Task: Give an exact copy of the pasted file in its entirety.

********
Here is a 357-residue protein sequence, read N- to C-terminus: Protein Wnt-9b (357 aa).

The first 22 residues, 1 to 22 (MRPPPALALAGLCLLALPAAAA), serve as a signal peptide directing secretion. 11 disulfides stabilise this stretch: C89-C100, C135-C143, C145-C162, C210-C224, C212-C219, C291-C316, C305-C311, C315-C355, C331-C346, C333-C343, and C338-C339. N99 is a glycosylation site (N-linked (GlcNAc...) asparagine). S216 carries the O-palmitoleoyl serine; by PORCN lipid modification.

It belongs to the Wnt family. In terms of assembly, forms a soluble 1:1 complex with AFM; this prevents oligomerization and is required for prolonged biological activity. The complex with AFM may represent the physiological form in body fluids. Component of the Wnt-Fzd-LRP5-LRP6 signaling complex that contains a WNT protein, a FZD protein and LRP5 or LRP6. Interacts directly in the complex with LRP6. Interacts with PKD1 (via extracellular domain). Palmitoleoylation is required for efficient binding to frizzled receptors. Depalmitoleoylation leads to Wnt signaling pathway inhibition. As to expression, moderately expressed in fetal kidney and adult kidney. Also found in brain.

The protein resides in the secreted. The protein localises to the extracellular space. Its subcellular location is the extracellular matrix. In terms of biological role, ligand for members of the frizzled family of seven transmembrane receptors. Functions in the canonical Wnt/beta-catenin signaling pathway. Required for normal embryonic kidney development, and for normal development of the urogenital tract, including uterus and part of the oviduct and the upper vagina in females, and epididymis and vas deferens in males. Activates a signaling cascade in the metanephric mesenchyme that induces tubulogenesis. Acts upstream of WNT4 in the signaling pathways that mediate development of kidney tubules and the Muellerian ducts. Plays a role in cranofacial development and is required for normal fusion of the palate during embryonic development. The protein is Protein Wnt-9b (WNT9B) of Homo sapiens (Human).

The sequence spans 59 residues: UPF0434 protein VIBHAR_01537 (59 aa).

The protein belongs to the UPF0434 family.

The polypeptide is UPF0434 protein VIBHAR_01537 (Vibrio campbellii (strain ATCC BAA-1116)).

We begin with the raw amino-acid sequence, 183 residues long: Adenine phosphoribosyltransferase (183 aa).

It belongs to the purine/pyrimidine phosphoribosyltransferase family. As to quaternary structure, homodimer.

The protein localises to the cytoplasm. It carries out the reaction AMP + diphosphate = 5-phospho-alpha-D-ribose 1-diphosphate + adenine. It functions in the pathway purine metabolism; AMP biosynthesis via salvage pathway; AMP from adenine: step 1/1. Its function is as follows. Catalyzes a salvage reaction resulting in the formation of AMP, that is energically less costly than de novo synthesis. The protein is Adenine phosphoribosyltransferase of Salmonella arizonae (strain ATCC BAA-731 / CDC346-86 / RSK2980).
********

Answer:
Here is a 357-residue protein sequence, read N- to C-terminus: Protein Wnt-9b (357 aa).

The first 22 residues, 1 to 22 (MRPPPALALAGLCLLALPAAAA), serve as a signal peptide directing secretion. 11 disulfides stabilise this stretch: C89-C100, C135-C143, C145-C162, C210-C224, C212-C219, C291-C316, C305-C311, C315-C355, C331-C346, C333-C343, and C338-C339. N99 is a glycosylation site (N-linked (GlcNAc...) asparagine). S216 carries the O-palmitoleoyl serine; by PORCN lipid modification.

It belongs to the Wnt family. In terms of assembly, forms a soluble 1:1 complex with AFM; this prevents oligomerization and is required for prolonged biological activity. The complex with AFM may represent the physiological form in body fluids. Component of the Wnt-Fzd-LRP5-LRP6 signaling complex that contains a WNT protein, a FZD protein and LRP5 or LRP6. Interacts directly in the complex with LRP6. Interacts with PKD1 (via extracellular domain). Palmitoleoylation is required for efficient binding to frizzled receptors. Depalmitoleoylation leads to Wnt signaling pathway inhibition. As to expression, moderately expressed in fetal kidney and adult kidney. Also found in brain.

The protein resides in the secreted. The protein localises to the extracellular space. Its subcellular location is the extracellular matrix. In terms of biological role, ligand for members of the frizzled family of seven transmembrane receptors. Functions in the canonical Wnt/beta-catenin signaling pathway. Required for normal embryonic kidney development, and for normal development of the urogenital tract, including uterus and part of the oviduct and the upper vagina in females, and epididymis and vas deferens in males. Activates a signaling cascade in the metanephric mesenchyme that induces tubulogenesis. Acts upstream of WNT4 in the signaling pathways that mediate development of kidney tubules and the Muellerian ducts. Plays a role in cranofacial development and is required for normal fusion of the palate during embryonic development. The protein is Protein Wnt-9b (WNT9B) of Homo sapiens (Human).

The sequence spans 59 residues: UPF0434 protein VIBHAR_01537 (59 aa).

The protein belongs to the UPF0434 family.

The polypeptide is UPF0434 protein VIBHAR_01537 (Vibrio campbellii (strain ATCC BAA-1116)).

We begin with the raw amino-acid sequence, 183 residues long: Adenine phosphoribosyltransferase (183 aa).

It belongs to the purine/pyrimidine phosphoribosyltransferase family. As to quaternary structure, homodimer.

The protein localises to the cytoplasm. It carries out the reaction AMP + diphosphate = 5-phospho-alpha-D-ribose 1-diphosphate + adenine. It functions in the pathway purine metabolism; AMP biosynthesis via salvage pathway; AMP from adenine: step 1/1. Its function is as follows. Catalyzes a salvage reaction resulting in the formation of AMP, that is energically less costly than de novo synthesis. The protein is Adenine phosphoribosyltransferase of Salmonella arizonae (strain ATCC BAA-731 / CDC346-86 / RSK2980).